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I was wondering what the proper etiquette is for posting a link to meta to discuss whether a question is off-topic. It seems to me that this can be used as a way to limit up votes on a question. I understand the point when a site is in beta to discuss what is off-topic, but why should/shouldn't a link from the original question to the meta discussion be in the comments?

I can see some advantages to posting a link from the original question (that might be considered off-topic).

  • It encourages people who do think a question is off-topic to follow the link to meta to discuss why it is off-topic (removes a step).

I can see disadvantages to posting a link from the original question's comment section.

  • It will discourage people from voting a question up, even if they might approve of it.

Is it even necessary? People who are interested in "is this off-topic" can always search by [off-topic] tags in meta. I understand a link from meta, linking to the original question in the main site (otherwise, they wouldn't know what "off-topic" question was being discussed). But, it seems unnecessary to link in reverse.

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Anybody who understands meta should understand that if there is a disagreement about the relevance of a certain question, then there is more than likely an audience who feels the same way and another audience entirely that feels it is relevant. People should also understand that just because some other people think this way, they shouldn't have to. –  Purag Feb 15 '12 at 3:36
    
@Purmou, I of course understand that. I was trying to understand the relevance of linking to meta discussion within the original question. –  user1873 Feb 15 '12 at 5:32
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1 Answer

Linking to a meta-discussion topic on a post that's directly affected by the discussion is a great way to:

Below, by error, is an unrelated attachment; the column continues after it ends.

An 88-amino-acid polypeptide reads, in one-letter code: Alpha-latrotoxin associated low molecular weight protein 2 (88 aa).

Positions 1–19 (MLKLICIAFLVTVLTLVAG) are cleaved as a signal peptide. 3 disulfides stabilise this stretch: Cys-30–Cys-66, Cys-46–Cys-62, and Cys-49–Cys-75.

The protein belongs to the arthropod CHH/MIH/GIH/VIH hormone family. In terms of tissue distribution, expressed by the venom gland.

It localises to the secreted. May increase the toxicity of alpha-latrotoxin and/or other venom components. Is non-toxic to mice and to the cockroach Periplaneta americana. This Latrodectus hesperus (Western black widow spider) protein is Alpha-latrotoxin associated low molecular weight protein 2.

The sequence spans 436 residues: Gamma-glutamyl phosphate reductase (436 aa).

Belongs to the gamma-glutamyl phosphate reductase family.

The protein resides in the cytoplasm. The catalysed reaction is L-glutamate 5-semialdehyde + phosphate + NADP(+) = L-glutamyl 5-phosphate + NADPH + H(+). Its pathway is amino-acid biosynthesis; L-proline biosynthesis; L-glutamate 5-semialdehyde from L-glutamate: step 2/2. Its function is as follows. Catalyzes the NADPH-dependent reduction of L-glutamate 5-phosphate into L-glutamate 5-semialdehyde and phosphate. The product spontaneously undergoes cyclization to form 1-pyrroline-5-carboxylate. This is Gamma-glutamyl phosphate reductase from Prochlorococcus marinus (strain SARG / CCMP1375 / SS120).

• Include the people affected by any consensus reached on meta into the discussion
  • Advertise the meta-discussion site, not comments, as the place to discuss the site's scope
  • Be completely transparent about what's going on the site

That it might discourage someone from voting the question up is a largely academic concern: I've never seen anyone attempt make that argument and people can vote for whatever reason they want. Divining why individuals vote (or opt not to vote) is like coming up with a Unified Theory of Cat Herding: things people like get up-voted regardless of any on-going meta discussion. The meta discussion even sometimes helps a question gain popularity due to increased exposure.

A more concrete issue that affects numerous sites is the perception by some who get their questions closed that there's a cabal who decides what stays open and what gets closed in secret. Any time that myth can be dispelled (like by linking to a meta discussion between real people) is a huge boon.

Thumbs up to linking to relevant meta-discussions, all the way.

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I can understand 1), but 2) seems to be more appropriate is a response to someone else's comment that a question is off topic. (ie. To inform someone who is using comments inappropriately). 3) also seems dubious, as you can clearly see when someone votes to close, or down votes. I wonder if stack exchange has any numbers for some statistical analysis to see the average number of votes up/down before someone comments with a link to meta "off-topic" compared to after "off-topic" comment. –  user1873 Feb 15 '12 at 3:34
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@user1873 Statistical analysis is fine for some things, but there's something to be said for experience. In the 2 years I've been active on Stack Exchange, this is the first time I've seen anyone raise the concern that linking to a meta-discussion causes upvotes to stop. Linking to relevant meta-discussions is standard practice throughout the network and has caused pretty much no controversy whatsoever. –  user149432 Feb 15 '12 at 3:42
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